15 Common Houseplants to Grow and Brighten Up Your Home

Whether you’ve always loved houseplants or just jumped on the trend in the last few years with all the extra time at home, plants make every space feel more warm and welcoming. And not every plant has to be exotic to be well-loved. Many common houseplants are popular (and have been for decades!) because they’re easy to grow, inexpensive, and don’t require too much—if any—coddling. As new types of houseplants are introduced, it’s always fun to add to your collection. But old favorites have withstood the test of time because they’re sturdy and reliable. One of the best thing about these common houseplants is that they’re sold just about anywhere from big box retailers to grocery stores.

The most important thing to remember with all houseplants is that you need to give them the right amount of light. If a plant requires bright light, you can’t shove it in the darkest corner of your room and hope for the best. East, south, and west-facing windows provide the most light; north-facing windows usually are too dark. In a home that’s all corners and few windows, invest in an inexpensive LED grow light to help your plants along.

Secondly, make sure to water according to what the plant needs, not some arbitrary once-a-week schedule. For example, in the winter when most homes are extremely dry, you may need to water your plants more frequently. So, every week or so, poke your finger in the soil to feel the moisture level before giving them a drink.

Here are the most common houseplants you can grow.

1. Pothos


Long the reigning king of the houseplants, this attractive vining plant comes in many different varieties. Pothos needs medium light and likes to dry out between waterings.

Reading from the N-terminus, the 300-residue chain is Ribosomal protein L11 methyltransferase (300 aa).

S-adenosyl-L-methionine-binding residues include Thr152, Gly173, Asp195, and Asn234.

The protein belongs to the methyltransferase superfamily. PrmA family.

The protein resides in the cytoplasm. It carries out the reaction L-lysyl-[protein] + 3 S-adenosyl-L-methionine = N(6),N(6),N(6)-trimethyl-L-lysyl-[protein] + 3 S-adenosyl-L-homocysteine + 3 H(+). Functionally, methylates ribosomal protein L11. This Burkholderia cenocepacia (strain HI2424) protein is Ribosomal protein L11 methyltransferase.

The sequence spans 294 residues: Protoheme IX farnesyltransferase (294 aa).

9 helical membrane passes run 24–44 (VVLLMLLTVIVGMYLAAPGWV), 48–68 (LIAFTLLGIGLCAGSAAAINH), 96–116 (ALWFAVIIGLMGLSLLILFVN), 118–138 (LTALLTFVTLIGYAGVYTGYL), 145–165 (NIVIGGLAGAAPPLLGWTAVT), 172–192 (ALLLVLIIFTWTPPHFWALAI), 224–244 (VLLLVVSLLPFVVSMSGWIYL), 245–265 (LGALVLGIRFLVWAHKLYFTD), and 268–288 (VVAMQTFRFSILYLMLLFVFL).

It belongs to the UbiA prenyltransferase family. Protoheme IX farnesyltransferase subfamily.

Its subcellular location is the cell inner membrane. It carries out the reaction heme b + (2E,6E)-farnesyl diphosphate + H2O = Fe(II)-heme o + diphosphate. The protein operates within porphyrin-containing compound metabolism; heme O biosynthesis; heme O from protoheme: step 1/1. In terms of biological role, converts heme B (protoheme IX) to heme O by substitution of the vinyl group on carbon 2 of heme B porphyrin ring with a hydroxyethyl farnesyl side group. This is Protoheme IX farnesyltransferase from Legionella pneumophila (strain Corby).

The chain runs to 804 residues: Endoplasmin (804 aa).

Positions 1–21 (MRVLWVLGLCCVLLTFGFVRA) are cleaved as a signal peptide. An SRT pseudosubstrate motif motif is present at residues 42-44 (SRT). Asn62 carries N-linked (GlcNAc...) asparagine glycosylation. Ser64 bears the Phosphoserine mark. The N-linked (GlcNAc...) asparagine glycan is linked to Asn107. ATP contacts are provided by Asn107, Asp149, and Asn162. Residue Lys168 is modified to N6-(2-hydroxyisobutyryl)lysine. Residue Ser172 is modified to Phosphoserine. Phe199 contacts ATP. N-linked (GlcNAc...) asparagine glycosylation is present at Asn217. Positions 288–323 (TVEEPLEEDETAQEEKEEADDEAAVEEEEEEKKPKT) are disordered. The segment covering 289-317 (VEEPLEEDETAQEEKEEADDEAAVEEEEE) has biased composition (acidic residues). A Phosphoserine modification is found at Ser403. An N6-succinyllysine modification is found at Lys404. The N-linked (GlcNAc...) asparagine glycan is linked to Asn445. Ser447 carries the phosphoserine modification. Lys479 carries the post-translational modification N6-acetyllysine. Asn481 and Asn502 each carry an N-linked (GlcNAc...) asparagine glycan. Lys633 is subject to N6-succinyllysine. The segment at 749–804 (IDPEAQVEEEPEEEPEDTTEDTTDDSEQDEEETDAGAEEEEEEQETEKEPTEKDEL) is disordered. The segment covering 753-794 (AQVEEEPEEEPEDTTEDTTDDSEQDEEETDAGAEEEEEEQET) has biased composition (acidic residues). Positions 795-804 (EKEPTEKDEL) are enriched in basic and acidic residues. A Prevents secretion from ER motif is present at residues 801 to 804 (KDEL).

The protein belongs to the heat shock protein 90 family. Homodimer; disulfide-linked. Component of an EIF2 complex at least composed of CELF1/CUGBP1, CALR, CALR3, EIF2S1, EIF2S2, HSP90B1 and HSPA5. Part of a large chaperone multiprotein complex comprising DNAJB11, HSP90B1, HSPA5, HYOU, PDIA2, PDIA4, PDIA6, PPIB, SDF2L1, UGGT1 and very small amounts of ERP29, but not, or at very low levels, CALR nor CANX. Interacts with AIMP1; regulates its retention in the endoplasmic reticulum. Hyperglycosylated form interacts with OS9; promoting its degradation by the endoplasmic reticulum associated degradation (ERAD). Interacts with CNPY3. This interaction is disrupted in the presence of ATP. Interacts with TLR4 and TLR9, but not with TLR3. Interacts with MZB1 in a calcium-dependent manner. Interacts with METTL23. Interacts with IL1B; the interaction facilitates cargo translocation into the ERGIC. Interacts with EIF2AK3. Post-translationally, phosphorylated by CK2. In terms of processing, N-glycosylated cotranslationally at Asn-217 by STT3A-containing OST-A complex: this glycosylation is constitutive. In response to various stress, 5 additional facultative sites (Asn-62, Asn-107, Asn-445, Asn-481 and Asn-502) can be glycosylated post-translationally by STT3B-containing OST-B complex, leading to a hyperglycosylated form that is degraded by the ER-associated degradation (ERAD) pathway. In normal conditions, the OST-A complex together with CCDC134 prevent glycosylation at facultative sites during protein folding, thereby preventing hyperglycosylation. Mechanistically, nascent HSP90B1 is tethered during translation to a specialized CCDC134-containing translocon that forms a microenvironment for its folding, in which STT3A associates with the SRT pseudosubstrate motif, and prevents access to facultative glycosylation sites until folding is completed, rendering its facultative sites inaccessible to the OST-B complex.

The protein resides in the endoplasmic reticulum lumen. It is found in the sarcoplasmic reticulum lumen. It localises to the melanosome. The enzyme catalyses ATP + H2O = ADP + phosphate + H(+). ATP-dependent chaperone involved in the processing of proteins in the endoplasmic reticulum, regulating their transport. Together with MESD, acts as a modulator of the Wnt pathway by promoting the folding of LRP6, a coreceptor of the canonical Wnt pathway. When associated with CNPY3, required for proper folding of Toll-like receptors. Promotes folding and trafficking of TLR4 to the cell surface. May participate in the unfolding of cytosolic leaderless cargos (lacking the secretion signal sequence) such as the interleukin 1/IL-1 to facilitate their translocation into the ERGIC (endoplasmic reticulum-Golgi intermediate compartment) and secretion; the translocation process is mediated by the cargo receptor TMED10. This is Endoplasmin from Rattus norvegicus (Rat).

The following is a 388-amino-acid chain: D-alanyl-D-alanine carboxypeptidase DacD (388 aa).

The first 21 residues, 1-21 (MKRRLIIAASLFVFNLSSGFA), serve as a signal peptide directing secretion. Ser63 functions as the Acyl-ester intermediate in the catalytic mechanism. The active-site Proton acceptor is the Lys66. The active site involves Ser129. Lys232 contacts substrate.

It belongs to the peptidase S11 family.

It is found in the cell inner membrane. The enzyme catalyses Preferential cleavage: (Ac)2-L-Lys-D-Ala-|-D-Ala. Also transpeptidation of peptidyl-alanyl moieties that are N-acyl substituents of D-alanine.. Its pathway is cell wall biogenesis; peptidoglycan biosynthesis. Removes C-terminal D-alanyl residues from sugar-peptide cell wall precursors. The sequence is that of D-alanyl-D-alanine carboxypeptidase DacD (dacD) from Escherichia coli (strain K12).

2. Snake Plant

It’s no wonder these houseplants have been popular forever: Snake plants are (almost) impossible to kill and will forgive you if you forget to water. They have a striking architectural form that ranges from a few inches to a few feet tall. Give it medium to bright light, though they will tolerate low light. They only need watered when mostly dry, so check about every 10 days.

3. Monstera

Also known as Swiss cheese plant (for all the holes in its leaves!), this is a dramatic-looking favorite that loves moderate to bright light. Many different types of Monstera plants go by the same common name, but the one you’ll see most frequently is Monstera deliciosa. Water when the top inch or two feels dry to the touch.

4. ZZ Plant

ZZ plant, which is short for Zamioculcas zamiifolia, is one of the easiest plants to grow, which accounts for its popularity. It’s tough as nails and will tolerate low light or forgetful plant parents. It can go about 2 weeks or more between waterings.

5. Peace Lily

Peace lilies have glossy leaves and pretty spoon-shaped white flowers. They tolerate low light but bloom better in medium to bright light. Keep the soil evenly moist.

6. Aloe Vera